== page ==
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Managing stress - 10 tips to support your wellbeing

25 January 2017
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More and more solicitors are suffering from stress at work, potentially affecting both their own wellbeing and the productivity of their businesses. Rita Oscar offers her top tips for managing stress in the legal profession.


The pressures faced by those in the legal profession are widely acknowledged, with more and more solicitors struggling to manage the demands and challenges of the workplace. In addition, Law Society research shows that two in three solicitors are concerned about reporting stress to their employer, due to the stigma involved.

Below are some tips to help you identify and manage stress before it becomes excessive.

1. Make a connection

We are social beings, so hiding away from others is only going to exacerbate your stress. A problem shared really is a problem halved, and it really is good to talk. (Having said that, don't forget to give yourself some 'me' time.)

2. Take 'me' time

Enjoy the space of having no one else to think of and spend time just how you wish. Relaxation through activities like yoga and/or mindfulness could help. Investigate what stress management free apps are available, as they've been shown to help.

3. Set yourself SMART goals/challenges

The SMART (specific, measurable, attainable, realistic and timed) framework helps you set goals with well-formed outcomes. The process of working towards SMART goals and their eventual attainment will help build your confidence and give you a greater sense of purpose. Focus in particular on the 'realistic' part.

4. Get rid of unhealthy habits

Phase out unhealthy habits – for example, relying on alcohol, caffeine or smoking to help you cope. Take small steps to replace them with healthier alternatives – opt for a low alcohol drink or reduce the number of drinks you have, rather than trying to eliminate them completely. Give yourself a fighting chance of success.

5. Be more altruistic

A little philanthropy goes a long way and there's strong evidence to suggest that both the giver and receiver benefit from daily kind gestures.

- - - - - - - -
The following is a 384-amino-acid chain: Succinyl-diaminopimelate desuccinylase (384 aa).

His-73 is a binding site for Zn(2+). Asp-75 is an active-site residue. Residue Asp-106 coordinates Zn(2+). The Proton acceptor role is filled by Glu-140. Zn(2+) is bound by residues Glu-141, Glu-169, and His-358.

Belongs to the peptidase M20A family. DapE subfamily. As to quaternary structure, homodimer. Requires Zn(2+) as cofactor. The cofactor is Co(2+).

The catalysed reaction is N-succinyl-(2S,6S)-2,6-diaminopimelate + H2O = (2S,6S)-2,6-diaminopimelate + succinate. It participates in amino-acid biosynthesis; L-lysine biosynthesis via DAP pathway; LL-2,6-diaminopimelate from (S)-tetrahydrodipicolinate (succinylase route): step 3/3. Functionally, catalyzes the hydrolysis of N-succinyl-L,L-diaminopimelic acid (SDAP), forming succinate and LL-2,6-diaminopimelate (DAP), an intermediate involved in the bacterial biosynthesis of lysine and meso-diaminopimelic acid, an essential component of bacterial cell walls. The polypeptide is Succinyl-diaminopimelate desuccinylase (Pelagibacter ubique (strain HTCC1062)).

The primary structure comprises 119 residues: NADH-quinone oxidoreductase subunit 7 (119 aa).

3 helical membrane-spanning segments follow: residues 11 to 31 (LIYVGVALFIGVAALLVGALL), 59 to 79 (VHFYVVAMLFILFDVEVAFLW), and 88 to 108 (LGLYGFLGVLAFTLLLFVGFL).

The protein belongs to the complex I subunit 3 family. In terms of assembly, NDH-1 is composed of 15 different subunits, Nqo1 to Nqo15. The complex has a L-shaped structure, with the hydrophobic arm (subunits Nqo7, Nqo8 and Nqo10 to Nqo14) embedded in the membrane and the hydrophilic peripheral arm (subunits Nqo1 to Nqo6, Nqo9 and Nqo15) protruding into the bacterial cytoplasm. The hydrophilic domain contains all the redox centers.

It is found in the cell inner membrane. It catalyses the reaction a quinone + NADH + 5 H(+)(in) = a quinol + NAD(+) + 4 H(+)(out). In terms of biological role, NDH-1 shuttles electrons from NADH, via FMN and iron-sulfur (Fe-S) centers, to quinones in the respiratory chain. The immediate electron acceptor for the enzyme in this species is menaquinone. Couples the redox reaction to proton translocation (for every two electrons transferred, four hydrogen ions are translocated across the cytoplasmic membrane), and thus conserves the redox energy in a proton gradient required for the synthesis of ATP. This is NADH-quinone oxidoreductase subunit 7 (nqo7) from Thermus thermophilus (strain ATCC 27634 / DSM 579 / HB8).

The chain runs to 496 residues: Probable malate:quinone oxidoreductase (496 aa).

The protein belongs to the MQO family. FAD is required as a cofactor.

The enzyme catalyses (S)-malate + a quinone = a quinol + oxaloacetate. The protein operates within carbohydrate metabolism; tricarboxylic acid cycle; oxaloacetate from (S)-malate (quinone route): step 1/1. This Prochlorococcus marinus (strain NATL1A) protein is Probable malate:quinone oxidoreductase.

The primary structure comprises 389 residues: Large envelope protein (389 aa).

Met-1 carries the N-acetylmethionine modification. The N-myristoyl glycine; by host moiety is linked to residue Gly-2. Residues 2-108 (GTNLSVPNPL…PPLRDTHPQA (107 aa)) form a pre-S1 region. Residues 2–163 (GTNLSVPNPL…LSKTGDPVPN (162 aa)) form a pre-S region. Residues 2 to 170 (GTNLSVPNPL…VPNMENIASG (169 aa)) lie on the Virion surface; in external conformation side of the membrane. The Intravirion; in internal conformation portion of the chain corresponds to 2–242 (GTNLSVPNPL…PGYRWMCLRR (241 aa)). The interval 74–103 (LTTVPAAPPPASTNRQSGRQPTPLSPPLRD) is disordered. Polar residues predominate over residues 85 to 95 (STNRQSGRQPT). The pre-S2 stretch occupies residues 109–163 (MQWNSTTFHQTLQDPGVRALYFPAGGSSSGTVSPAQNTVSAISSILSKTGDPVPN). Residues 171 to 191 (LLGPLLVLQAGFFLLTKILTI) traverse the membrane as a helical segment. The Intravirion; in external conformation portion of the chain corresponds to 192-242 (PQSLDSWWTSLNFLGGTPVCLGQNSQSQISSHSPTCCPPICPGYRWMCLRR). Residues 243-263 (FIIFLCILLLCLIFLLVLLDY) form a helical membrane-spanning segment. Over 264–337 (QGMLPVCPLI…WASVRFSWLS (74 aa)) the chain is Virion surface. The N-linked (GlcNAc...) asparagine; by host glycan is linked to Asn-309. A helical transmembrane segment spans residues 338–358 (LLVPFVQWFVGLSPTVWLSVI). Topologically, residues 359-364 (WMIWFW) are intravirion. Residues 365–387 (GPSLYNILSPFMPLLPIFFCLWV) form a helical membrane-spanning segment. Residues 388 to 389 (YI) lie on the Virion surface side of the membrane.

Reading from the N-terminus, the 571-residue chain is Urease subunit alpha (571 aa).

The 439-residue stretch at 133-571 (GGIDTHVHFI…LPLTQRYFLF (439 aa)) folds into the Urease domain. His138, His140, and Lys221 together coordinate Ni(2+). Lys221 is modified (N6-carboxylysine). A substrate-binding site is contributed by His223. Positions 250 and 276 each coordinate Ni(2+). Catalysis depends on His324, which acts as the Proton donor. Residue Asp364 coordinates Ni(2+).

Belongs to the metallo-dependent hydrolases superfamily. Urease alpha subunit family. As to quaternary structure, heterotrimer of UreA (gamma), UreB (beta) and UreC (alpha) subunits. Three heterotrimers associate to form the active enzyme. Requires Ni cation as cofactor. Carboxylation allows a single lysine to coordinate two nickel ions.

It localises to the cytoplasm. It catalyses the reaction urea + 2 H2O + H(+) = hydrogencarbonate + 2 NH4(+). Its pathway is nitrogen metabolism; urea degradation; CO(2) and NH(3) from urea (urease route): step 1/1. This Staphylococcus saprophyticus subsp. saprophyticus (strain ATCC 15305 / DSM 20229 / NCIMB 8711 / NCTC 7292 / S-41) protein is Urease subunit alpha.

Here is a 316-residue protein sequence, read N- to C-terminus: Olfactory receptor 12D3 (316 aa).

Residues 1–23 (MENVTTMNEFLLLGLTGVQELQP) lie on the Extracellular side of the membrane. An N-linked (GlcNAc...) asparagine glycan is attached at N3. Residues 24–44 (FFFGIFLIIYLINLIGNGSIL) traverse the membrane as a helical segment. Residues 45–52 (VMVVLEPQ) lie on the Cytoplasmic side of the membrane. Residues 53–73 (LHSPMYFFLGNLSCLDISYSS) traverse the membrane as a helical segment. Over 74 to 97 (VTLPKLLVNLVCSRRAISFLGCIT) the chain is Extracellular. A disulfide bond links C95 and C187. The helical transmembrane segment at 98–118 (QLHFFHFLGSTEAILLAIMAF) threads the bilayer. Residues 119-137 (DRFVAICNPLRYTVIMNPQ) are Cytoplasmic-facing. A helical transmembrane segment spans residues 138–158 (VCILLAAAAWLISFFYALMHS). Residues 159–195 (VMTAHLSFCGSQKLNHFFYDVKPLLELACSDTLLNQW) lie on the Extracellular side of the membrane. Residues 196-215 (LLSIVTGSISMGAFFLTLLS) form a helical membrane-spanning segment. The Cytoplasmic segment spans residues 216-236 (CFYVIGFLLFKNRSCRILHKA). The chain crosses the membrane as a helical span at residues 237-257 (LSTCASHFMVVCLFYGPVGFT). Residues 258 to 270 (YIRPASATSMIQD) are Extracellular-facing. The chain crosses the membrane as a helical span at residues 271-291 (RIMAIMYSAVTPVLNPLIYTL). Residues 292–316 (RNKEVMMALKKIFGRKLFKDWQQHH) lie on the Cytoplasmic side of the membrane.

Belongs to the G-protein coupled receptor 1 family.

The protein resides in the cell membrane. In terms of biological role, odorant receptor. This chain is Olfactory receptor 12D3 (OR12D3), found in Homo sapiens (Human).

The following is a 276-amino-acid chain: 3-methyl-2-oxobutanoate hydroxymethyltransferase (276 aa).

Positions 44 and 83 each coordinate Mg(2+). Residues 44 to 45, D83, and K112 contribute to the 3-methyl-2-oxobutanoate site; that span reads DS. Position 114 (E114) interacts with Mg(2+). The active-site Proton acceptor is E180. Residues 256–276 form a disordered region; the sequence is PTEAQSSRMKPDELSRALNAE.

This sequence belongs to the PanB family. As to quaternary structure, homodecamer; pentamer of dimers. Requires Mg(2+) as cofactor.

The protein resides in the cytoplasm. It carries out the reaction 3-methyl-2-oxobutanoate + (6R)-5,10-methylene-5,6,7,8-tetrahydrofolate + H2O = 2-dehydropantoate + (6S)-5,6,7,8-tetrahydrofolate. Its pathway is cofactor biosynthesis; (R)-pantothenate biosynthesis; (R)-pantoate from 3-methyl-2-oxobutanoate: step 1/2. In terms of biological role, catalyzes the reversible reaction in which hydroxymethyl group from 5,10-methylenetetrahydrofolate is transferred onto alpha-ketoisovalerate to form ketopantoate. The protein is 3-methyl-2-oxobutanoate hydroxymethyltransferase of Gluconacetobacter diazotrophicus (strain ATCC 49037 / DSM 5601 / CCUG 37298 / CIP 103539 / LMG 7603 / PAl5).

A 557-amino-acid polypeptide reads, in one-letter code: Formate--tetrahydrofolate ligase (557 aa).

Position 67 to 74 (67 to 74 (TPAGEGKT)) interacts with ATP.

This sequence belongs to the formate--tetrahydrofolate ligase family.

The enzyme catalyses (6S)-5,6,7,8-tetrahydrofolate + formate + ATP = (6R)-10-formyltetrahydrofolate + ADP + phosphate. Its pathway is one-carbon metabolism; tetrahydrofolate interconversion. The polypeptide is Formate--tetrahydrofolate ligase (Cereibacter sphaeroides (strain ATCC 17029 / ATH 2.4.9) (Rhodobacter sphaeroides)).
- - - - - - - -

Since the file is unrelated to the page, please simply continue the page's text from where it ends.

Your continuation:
6. Get moving

You don't have to commit to an exercise regime, you could simply walk a bit more. Try parking your car a little further away from work each week.

7. Get work-savvy

Use technology such as email calendar reminders to help you manage work demands and to ensure you don't forget important deadlines. Set yourself realistic time limits for tasks to avoid perfectionist tendencies. Take control of workloads by limiting distractions and clustering similar activities together for added efficiency. Work with your body's diurnal rhythms – if you're a morning person (a 'lark'), tackle complex work in the morning when you're likely to be more alert, or go for later in the day if you're more alert then (an 'owl'). Plan more effectively to prevent 'fire-fighting'.

8. Practise daily gratitude

Martin Seligman, the father of the positive psychology movement, has presented compelling evidence to support the view that writing down just three positive things about your day on a daily basis, ideally before going to bed, can lead to sustained improvements in mood.

9. Don't try to control what you can't

Develop an understanding of your 'circles' of control and influence. This will help you let go of the things that are out of your control, and focus on those you can realistically affect.

10. Build in rest periods

It's important to have rest periods throughout your day. Take a lunch break to move and get some fresh air, or set an alarm every hour to get up for a glass of water and a stretch.

Attitudes are changing, and well-being is talked about more openly in the profession. The Law Society is committed to helping solicitors with their ongoing personal and career development, to help you achieve success and make robust career decisions.

We've launched a range of practical guidance to support your law career on our website. The law careers section of our site now includes information on career options in the legal sector, and tips on job-seeking, handling a career crossroads, and managing your personal development and well-being at work. Many members have contributed their own stories, discussing their career paths, challenges and rewards.

Find out more from our new law careers pages

Tags: emotional resilience | stress | morale

About the author

Rita Oscar manages the Law Society’s career development service. Her work supports current and prospective solicitors all the way from secondary school, through training and practitioner career development, to retirement planning.

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